There are lots of legal considerations and I’ve tried to include some of the main ones. Although e-commerce can mean a lot of things, here I’ve related it to actually selling items on a website (although a lot of the legal considerations would need to be considered even if you were not selling on the web.
Data protection considerations
The Data Protection Act lays down lots of rules that must be adhered to. If this is a website for a company that is already trading and keeps customer data then they should already be registered with the Information Commissioner but you may need to review what’s been registered. The main points you need to consider is that for any data you collect on the site you must:
* Deal fairly with the info
* Tell the customer what data you collect
* Tell them what you are going to do with it
* Keep it safe and secure
This should be set out in the website’s terms and conditions (and you should link to it at the main point where you collect the data)
Website terms and conditions
The site must have comprehensive terms and conditions and you will need to link to these wherever applicable (eg if you are selling there should be a check box that the consumer ticks to say “I have read the terms and conditions etc etc”. Things the terms and conditions should contain include:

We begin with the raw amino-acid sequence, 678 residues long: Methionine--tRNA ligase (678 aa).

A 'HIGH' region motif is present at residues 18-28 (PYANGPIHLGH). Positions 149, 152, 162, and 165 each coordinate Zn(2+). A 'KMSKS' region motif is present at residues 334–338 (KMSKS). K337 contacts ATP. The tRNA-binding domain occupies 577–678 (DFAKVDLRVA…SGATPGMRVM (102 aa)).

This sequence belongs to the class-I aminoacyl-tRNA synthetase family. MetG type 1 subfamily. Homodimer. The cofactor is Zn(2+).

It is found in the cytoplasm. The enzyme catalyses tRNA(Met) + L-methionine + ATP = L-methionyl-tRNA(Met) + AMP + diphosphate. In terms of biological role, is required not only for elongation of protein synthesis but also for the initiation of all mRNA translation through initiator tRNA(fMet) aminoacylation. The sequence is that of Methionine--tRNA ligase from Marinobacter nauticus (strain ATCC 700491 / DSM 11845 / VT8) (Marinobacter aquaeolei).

* Data protection act considerations (as explained above)
* Terms and conditions of use including copyright notice, general disclaimer, liabilities (or non-liabilities – especially in terms of credit card fraud)
* Full name, address, email etc of the trader, VAT number, Company number, member of trade organisation (if you are selling)
* A clear “conditions of sale” which includes details of when the contract is actually formed (ie the order represents the offer and the email back confirming dispatch represents the acceptance) – avoid any mistakes like the Argos TV for ï¿½3.99
* Clear returns policy
* Clear pricing policy (to explain about pricing errors and any other issues relating to price)